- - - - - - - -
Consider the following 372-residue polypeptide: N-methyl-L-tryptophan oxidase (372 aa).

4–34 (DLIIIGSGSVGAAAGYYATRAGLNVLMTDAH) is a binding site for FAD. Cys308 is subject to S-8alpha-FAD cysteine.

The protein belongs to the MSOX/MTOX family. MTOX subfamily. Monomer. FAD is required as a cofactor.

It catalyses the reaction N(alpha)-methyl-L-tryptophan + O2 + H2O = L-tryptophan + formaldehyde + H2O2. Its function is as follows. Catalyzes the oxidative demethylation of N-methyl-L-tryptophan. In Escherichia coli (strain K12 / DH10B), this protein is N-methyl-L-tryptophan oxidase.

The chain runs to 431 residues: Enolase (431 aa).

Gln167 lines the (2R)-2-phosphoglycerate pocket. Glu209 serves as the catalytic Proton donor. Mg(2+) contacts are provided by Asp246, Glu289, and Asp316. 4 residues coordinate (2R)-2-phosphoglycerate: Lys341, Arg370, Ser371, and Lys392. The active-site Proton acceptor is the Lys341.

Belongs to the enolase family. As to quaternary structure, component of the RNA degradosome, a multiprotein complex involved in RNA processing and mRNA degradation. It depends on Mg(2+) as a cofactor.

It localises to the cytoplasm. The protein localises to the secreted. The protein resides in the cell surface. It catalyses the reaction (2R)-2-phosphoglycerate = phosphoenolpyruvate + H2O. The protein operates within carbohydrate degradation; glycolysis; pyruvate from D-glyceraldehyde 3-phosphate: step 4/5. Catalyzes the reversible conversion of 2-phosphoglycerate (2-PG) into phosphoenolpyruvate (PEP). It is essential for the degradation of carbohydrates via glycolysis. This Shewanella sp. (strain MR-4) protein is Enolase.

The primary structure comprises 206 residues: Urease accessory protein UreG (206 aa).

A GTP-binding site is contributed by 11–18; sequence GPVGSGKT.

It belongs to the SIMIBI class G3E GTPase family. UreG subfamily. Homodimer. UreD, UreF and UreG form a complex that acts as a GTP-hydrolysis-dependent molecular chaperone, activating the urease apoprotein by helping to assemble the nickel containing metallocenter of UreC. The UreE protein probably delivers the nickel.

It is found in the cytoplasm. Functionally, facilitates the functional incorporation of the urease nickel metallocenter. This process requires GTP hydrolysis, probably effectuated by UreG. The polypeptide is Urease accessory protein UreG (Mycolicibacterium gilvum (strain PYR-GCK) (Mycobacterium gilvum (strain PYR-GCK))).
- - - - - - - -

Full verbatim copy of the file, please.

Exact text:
Consider the following 372-residue polypeptide: N-methyl-L-tryptophan oxidase (372 aa).

4–34 (DLIIIGSGSVGAAAGYYATRAGLNVLMTDAH) is a binding site for FAD. Cys308 is subject to S-8alpha-FAD cysteine.

The protein belongs to the MSOX/MTOX family. MTOX subfamily. Monomer. FAD is required as a cofactor.

It catalyses the reaction N(alpha)-methyl-L-tryptophan + O2 + H2O = L-tryptophan + formaldehyde + H2O2. Its function is as follows. Catalyzes the oxidative demethylation of N-methyl-L-tryptophan. In Escherichia coli (strain K12 / DH10B), this protein is N-methyl-L-tryptophan oxidase.

The chain runs to 431 residues: Enolase (431 aa).

Gln167 lines the (2R)-2-phosphoglycerate pocket. Glu209 serves as the catalytic Proton donor. Mg(2+) contacts are provided by Asp246, Glu289, and Asp316. 4 residues coordinate (2R)-2-phosphoglycerate: Lys341, Arg370, Ser371, and Lys392. The active-site Proton acceptor is the Lys341.

Belongs to the enolase family. As to quaternary structure, component of the RNA degradosome, a multiprotein complex involved in RNA processing and mRNA degradation. It depends on Mg(2+) as a cofactor.

It localises to the cytoplasm. The protein localises to the secreted. The protein resides in the cell surface. It catalyses the reaction (2R)-2-phosphoglycerate = phosphoenolpyruvate + H2O. The protein operates within carbohydrate degradation; glycolysis; pyruvate from D-glyceraldehyde 3-phosphate: step 4/5. Catalyzes the reversible conversion of 2-phosphoglycerate (2-PG) into phosphoenolpyruvate (PEP). It is essential for the degradation of carbohydrates via glycolysis. This Shewanella sp. (strain MR-4) protein is Enolase.

The primary structure comprises 206 residues: Urease accessory protein UreG (206 aa).

A GTP-binding site is contributed by 11–18; sequence GPVGSGKT.

It belongs to the SIMIBI class G3E GTPase family. UreG subfamily. Homodimer. UreD, UreF and UreG form a complex that acts as a GTP-hydrolysis-dependent molecular chaperone, activating the urease apoprotein by helping to assemble the nickel containing metallocenter of UreC. The UreE protein probably delivers the nickel.

It is found in the cytoplasm. Functionally, facilitates the functional incorporation of the urease nickel metallocenter. This process requires GTP hydrolysis, probably effectuated by UreG. The polypeptide is Urease accessory protein UreG (Mycolicibacterium gilvum (strain PYR-GCK) (Mycobacterium gilvum (strain PYR-GCK))).